The Pipeline: Still Leaking
Running into Roadblocks
When we tracked the progress of former interns, we ran into questions about the nature of the next step after high school or community college—undergraduate science and engineering. We heard reports of competitive and intimidating introductory courses, and of textbook-oriented teaching that was disconnected from the problems that they had worked on in research labs. High school teachers were disappointed to find that their most promising science students reported that they were switching out of undergraduate science. Had we created unrealistic expectations? A more plausible explanation seemed to be that these young students had encountered the traditional mining-and-sorting approach that underpins many courses that select for only the "best and the brightest" and therefore require that students be graded on a curve. Our projects were based on the assumption that it would be useful for all students to understand the value of scientific thinking. Their college courses made it clear that only certain students would be selected as majors or prospective graduate students.
The new NSB report confirms the bottleneck at the undergraduate-degree level. Between 1985 and 2000 the number of baccalaureate degrees in the STEM (science, technology, engineering and mathematics) fields, excluding biology, fell by 18.6 percent. Once young students arrive in community college and undergraduate courses, serious attrition occurs. As this report documents, fewer than half of those students intending to major in science and engineering fields complete that degree within five years. Members of underrepresented minorities drop out at a higher rate than other groups. The trend for participation by domestic students is downward. The U.S. has slipped from third to thirteenth place in terms of undergraduate completion of STEM degrees since 1975.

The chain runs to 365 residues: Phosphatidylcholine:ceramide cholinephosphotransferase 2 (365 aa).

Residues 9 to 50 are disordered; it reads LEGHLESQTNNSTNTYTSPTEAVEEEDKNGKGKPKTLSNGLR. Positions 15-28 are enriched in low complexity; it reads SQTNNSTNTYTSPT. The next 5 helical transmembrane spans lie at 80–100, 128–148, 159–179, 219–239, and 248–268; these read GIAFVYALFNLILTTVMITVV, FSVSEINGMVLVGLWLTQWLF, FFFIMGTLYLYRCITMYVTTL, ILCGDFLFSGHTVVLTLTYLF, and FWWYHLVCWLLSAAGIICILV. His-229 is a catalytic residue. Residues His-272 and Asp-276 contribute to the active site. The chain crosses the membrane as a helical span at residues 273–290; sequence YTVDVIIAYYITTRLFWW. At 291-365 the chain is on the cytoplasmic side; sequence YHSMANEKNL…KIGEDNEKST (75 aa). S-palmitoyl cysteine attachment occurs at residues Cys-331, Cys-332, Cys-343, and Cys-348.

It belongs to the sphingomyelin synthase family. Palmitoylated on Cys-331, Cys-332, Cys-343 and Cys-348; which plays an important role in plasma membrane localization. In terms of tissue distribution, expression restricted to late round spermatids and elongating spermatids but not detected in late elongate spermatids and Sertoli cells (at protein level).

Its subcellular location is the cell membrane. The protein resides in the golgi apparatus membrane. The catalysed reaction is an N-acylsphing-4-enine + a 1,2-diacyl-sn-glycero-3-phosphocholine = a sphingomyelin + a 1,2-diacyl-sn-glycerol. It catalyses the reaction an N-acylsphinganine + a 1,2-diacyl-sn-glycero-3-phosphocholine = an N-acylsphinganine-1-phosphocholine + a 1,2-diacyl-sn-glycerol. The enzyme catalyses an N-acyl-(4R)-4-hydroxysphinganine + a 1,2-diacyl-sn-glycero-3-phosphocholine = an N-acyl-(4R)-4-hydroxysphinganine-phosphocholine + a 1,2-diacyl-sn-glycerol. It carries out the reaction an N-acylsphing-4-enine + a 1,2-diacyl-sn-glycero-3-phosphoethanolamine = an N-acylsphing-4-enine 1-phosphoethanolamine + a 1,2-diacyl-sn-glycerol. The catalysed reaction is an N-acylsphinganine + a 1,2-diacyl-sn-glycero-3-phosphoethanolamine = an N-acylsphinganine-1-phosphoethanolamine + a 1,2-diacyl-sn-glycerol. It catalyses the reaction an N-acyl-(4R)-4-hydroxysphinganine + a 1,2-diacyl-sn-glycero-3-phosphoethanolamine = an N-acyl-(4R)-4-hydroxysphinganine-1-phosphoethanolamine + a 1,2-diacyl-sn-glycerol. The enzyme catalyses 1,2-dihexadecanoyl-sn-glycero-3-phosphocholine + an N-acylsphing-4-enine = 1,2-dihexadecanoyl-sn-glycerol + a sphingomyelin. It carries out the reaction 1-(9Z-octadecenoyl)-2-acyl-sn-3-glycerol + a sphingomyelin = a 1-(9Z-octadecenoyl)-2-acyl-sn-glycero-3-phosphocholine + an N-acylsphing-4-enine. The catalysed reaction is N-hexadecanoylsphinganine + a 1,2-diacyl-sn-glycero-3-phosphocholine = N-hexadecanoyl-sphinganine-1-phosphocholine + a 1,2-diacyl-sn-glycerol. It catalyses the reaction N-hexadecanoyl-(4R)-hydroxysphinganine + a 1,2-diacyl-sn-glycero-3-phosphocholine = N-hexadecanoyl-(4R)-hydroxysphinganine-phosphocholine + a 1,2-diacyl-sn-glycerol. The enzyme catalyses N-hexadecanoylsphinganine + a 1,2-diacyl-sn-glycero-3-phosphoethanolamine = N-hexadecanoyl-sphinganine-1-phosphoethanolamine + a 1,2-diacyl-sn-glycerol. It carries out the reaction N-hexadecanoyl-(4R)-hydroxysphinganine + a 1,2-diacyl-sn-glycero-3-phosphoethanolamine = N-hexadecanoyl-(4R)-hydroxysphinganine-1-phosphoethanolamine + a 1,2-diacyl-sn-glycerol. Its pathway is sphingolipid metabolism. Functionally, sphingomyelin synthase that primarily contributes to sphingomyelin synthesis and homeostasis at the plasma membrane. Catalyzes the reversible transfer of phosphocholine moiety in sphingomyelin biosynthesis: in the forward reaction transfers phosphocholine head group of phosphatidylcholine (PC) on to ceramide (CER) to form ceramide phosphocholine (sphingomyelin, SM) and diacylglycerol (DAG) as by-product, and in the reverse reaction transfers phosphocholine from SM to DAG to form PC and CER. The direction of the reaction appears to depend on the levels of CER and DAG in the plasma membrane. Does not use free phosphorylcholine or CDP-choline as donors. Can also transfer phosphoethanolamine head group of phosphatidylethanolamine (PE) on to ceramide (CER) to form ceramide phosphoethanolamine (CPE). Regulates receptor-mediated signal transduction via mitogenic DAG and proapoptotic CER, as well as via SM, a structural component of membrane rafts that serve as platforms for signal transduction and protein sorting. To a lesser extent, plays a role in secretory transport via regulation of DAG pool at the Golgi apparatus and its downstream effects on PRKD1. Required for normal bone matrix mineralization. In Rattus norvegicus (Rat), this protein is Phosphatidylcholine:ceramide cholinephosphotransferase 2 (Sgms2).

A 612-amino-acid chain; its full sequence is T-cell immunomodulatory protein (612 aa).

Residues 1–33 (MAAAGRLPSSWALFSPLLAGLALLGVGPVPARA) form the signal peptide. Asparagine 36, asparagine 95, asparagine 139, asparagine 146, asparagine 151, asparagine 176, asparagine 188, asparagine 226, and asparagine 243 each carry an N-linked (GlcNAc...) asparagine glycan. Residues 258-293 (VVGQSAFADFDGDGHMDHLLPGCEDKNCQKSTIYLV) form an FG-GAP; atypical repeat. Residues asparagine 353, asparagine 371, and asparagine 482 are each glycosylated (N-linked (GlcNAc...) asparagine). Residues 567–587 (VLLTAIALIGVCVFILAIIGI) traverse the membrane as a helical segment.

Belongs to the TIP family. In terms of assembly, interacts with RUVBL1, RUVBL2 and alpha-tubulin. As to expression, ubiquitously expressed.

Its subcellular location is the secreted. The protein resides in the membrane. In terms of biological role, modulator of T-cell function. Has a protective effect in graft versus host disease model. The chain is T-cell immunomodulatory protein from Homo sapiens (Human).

Does the report reveal what the disincentives and obstacles may be? The section on college programs argues for the necessary equipment and resources to teach laboratory courses and calls for "modification of the educational environment, particularly better teaching and advising" to improve the nature of introductory courses and the focus on the individual student. However, it does not explore what modifications are required and what specific problems may be causing students to lose interest in studying science.